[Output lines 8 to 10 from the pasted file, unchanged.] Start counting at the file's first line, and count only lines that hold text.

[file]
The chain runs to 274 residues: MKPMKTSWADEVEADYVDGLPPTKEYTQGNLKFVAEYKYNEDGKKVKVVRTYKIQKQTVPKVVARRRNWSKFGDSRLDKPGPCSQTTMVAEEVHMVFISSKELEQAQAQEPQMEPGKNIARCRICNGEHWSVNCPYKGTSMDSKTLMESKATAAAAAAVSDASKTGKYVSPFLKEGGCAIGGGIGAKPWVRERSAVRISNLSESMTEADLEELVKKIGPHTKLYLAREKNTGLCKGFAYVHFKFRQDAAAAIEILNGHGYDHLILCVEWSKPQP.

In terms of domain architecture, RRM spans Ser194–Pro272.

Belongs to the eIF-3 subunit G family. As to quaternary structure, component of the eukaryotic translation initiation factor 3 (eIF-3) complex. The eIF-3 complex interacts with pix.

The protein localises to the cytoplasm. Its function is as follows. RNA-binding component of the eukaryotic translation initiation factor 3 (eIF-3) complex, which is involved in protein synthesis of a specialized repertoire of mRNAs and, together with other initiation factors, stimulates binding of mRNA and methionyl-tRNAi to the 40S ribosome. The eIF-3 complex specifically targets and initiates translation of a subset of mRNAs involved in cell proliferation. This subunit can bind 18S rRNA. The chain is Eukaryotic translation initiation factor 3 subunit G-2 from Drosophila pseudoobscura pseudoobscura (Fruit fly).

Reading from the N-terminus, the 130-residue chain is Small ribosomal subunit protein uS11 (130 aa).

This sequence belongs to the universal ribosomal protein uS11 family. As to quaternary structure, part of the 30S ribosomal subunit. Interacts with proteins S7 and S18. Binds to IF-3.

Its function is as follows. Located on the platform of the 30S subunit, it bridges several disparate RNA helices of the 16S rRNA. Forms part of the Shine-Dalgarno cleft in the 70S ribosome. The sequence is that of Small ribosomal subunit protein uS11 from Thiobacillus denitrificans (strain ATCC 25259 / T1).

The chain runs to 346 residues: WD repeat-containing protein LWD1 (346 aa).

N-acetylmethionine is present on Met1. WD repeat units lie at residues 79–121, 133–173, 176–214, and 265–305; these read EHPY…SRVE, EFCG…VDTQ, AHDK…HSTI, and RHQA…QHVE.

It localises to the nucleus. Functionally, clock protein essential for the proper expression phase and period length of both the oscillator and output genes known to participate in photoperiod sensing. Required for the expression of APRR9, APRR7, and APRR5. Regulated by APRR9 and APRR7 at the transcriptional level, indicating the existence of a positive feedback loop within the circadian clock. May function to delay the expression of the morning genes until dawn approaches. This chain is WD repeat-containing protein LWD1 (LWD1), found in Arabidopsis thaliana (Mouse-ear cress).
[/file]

The chain runs to 346 residues: WD repeat-containing protein LWD1 (346 aa).

N-acetylmethionine is present on Met1. WD repeat units lie at residues 79–121, 133–173, 176–214, and 265–305; these read EHPY…SRVE, EFCG…VDTQ, AHDK…HSTI, and RHQA…QHVE.

It localises to the nucleus. Functionally, clock protein essential for the proper expression phase and period length of both the oscillator and output genes known to participate in photoperiod sensing. Required for the expression of APRR9, APRR7, and APRR5. Regulated by APRR9 and APRR7 at the transcriptional level, indicating the existence of a positive feedback loop within the circadian clock. May function to delay the expression of the morning genes until dawn approaches. This chain is WD repeat-containing protein LWD1 (LWD1), found in Arabidopsis thaliana (Mouse-ear cress).